NYT reports what is likely the beginning of a major trend:
An American commander is preparing to pull troops back from Ramadi, a city at the center of guerrilla activity, and turn it over to Iraqi officers, an experiment that could change the course of the occupation of Iraq.
The commander, Maj. Gen. Charles H. Swannack Jr., of the 82nd Airborne Division, said in an interview last week that troops stationed in Ramadi might be ready to withdraw as early as January. About 18,000 Americans are stationed in Anbar Province, with several thousand of those in Ramadi, military officials said.
The plan, if it works, would represent a significant shift in American efforts to pacify areas dominated by Sunni Arabs, who benefited the most from the reign of Saddam Hussein. The plan seems to dovetail with Washington’s recent push to accelerate the transfer of political responsibilities to the Iraqis.
General Swannack said his troops would “stand back” outside the town, ready to help the Iraqi police when needed, but otherwise leaving policing duties to them. To help prepare the Iraqis, he said, the G.I.’s have begun joint patrols with them.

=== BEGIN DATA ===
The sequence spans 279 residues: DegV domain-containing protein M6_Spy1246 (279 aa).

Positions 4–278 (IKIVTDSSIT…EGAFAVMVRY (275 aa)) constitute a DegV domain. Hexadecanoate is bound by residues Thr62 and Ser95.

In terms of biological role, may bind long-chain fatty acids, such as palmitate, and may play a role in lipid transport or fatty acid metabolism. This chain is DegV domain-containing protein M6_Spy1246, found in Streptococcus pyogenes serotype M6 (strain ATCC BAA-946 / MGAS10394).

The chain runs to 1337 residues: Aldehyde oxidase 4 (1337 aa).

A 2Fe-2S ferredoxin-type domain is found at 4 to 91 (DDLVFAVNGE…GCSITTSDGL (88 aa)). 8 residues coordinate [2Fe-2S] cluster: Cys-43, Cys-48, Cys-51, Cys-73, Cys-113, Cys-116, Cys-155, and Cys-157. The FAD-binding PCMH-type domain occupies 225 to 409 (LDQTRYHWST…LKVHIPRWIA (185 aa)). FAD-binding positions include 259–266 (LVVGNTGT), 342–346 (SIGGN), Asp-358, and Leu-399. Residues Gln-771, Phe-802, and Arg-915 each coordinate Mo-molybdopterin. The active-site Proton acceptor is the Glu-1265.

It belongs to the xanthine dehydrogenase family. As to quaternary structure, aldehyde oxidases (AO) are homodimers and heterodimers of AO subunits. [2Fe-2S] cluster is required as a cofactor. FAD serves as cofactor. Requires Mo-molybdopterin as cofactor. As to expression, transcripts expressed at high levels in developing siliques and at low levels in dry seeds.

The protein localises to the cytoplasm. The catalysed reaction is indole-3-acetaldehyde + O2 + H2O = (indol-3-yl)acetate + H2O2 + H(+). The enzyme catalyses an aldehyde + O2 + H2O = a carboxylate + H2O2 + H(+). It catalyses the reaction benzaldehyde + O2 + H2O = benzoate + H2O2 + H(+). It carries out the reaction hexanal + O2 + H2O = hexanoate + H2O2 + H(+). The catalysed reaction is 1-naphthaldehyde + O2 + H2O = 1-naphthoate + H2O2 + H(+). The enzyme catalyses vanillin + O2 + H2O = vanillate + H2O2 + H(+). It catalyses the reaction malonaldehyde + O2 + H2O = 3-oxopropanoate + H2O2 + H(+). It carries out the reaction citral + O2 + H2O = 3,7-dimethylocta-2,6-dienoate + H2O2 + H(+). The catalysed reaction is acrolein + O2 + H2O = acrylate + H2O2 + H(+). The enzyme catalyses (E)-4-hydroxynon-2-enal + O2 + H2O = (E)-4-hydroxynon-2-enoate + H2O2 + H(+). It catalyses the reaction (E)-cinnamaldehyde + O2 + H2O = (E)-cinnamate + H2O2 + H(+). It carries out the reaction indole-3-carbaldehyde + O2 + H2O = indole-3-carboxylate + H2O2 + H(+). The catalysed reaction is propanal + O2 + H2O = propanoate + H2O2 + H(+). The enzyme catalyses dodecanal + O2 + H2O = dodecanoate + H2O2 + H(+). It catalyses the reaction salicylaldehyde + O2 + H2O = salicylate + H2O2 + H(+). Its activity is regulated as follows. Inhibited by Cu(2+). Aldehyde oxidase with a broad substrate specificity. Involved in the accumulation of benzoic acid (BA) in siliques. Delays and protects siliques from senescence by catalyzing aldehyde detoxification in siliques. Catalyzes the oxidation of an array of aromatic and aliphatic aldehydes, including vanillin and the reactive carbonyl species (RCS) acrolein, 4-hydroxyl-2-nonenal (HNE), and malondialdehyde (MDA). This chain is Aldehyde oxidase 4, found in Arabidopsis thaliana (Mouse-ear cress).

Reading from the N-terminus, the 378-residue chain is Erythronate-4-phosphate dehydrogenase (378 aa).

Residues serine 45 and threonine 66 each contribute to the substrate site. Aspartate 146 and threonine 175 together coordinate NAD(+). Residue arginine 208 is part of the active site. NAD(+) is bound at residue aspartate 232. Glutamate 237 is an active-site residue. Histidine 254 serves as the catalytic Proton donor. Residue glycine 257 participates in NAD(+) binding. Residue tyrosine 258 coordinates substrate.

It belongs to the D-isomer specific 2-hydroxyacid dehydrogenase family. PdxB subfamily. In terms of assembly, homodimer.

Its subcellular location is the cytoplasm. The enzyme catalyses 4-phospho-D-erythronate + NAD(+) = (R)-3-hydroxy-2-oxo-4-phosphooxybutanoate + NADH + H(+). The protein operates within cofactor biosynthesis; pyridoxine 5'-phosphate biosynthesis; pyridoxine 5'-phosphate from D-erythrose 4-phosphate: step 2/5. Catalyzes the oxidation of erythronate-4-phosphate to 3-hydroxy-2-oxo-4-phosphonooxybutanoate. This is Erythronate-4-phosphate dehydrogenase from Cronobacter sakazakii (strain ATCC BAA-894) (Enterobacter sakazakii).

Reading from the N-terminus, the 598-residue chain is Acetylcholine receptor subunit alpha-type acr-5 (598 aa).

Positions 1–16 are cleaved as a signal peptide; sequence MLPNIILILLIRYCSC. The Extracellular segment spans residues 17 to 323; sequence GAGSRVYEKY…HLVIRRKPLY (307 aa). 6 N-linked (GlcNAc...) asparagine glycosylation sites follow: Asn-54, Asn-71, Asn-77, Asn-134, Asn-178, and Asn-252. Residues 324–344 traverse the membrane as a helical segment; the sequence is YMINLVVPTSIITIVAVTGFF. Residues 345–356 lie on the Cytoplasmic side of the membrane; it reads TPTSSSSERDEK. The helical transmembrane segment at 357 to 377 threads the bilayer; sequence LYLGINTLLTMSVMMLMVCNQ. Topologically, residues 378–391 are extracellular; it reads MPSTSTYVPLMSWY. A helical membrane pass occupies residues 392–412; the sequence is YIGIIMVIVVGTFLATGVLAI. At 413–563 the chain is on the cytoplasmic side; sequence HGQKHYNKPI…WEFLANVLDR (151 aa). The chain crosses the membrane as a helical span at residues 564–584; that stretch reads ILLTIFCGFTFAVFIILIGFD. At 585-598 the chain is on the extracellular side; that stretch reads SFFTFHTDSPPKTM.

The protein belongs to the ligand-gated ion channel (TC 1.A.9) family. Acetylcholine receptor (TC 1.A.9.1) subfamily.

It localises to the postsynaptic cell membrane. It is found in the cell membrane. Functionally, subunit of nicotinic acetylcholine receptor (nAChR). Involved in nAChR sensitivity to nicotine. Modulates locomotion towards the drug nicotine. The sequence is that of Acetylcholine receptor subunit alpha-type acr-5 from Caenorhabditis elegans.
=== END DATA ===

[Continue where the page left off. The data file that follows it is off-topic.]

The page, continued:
Ramadi, the provincial capital, with about 250,000 residents, has been a center of armed resistance against the American occupation. About 80 miles west of Baghdad, it is in the heart of the area north and west of the capital known as the Sunni Triangle, which is generating most of the attacks against Americans.
“By January or February, we will start backing away and letting them do it,” General Swannack said of the Iraqi police. “We will become the backup and the checkers if they aren’t doing something right,” he added in the interview, at his headquarters in Ramadi.
This is huge, in that it will begin to put an Arab face on the security of Iraq and thus almost certainly quell one significant faction in the insurgency, those who resent the perceived foreign occupation of their country.
Note: I’ve linked to the RSS feed of the NYT story rather than the regular one from the online edition. Let’s see if it disappears.